research on Indigenous issues has been extensively funded over nearly forty years by a special agency, such assured funding has rarely been available to those working on immigration and other non-Indigenous issues. The Bureau of Immigration Research, the most recent and successful of the specialist government funding agencies, was closed, as was its predecessor, the Australian Institute of Multicultural Affairs, after only a relatively short existence. These closures highlight the difficulties confronting those commissioning, and undertaking, policy-oriented research in a sensitive and publicly important policy area such as immigration. While researchers working with Indigenous groups have not faced the same challenges related to the policy relevance of their research, they have had to address perhaps even more important challenges concerning the relationship between the researcher and the researched.
Despite these challenges, for half a century, and longer in the case of research involving the Indigenous population, Australian researchers have assembled a highly impressive body of research data, which has placed them at the forefront of international theoretical developments. However, in contrast to the nineteenth century, when data from the Aboriginal population provided the basis for major theoretical treatises, the primary scholarly interest in the contemporary data is located in Australia. This is not because the themes explored in the research are not relevant elsewhere. Indeed, many of the issues concerning land rights or immigration settlement are high on the political and research agendas in other countries. A partial explanation is that national institutional and historical contexts are of particular significance for ethnic and race relations. Recognition of this limits the direct transferability of research findings from one society or country to another. There are also limitations associated with research whose strength lies in its detailed description of specific events and circumstances, and where the more general conceptual and theoretical significance of these events and circumstances is not emphasised. However, another important factor limiting the audience for much Australian research involves academic publishing and the limited opportunities for Australian research, especially monograph-length publications, to attract the attention of international publishing outlets. The reputation of Australian research on immigration and Indigenes ensures that access to international publishing is not, perhaps, as difficult as in some other research areas.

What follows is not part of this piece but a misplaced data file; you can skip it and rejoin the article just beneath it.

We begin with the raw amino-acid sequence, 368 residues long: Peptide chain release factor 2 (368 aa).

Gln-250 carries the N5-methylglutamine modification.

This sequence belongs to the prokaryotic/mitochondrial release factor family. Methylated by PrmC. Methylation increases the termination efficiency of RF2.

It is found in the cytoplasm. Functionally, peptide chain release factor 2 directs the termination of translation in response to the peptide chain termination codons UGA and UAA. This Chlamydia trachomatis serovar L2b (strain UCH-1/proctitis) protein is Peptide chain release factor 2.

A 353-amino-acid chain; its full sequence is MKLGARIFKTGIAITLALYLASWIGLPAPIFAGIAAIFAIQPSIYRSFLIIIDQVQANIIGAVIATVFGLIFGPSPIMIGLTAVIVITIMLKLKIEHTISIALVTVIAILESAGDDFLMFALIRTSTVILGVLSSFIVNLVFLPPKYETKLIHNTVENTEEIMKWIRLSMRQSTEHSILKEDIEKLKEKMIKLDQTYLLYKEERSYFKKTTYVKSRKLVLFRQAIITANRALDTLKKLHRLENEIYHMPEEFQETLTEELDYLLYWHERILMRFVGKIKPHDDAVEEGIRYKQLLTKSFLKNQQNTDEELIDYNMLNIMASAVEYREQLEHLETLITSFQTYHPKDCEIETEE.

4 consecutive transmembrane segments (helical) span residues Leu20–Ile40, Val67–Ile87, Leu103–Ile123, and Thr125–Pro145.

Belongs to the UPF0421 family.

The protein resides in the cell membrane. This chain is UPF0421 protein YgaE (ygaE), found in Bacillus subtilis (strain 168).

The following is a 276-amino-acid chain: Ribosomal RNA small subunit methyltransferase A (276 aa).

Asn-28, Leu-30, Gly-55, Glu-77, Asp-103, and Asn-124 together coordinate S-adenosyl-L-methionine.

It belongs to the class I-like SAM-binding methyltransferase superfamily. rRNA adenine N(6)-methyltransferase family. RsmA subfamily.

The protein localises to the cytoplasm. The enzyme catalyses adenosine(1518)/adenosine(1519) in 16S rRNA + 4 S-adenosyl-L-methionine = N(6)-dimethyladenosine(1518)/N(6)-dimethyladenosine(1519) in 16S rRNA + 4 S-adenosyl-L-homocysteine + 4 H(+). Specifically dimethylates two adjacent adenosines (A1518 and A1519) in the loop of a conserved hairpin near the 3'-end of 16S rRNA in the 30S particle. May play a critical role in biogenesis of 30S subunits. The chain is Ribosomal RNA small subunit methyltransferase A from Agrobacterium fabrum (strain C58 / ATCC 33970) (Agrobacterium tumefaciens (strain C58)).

One emergent trend that may create greater opportunities for Australian research to reach an international audience is the growing international interest in comparative research among policy-makers and theorists. Also valuable may be conceptual approaches that recognise and explore the transnational linkages between ethnic and immigrant groups. Perhaps an even more important outcome of these trends is that they can contribute to ensuring that Australian research remains at the forefront of new theoretical and conceptual approaches in ethnic relations and immigration.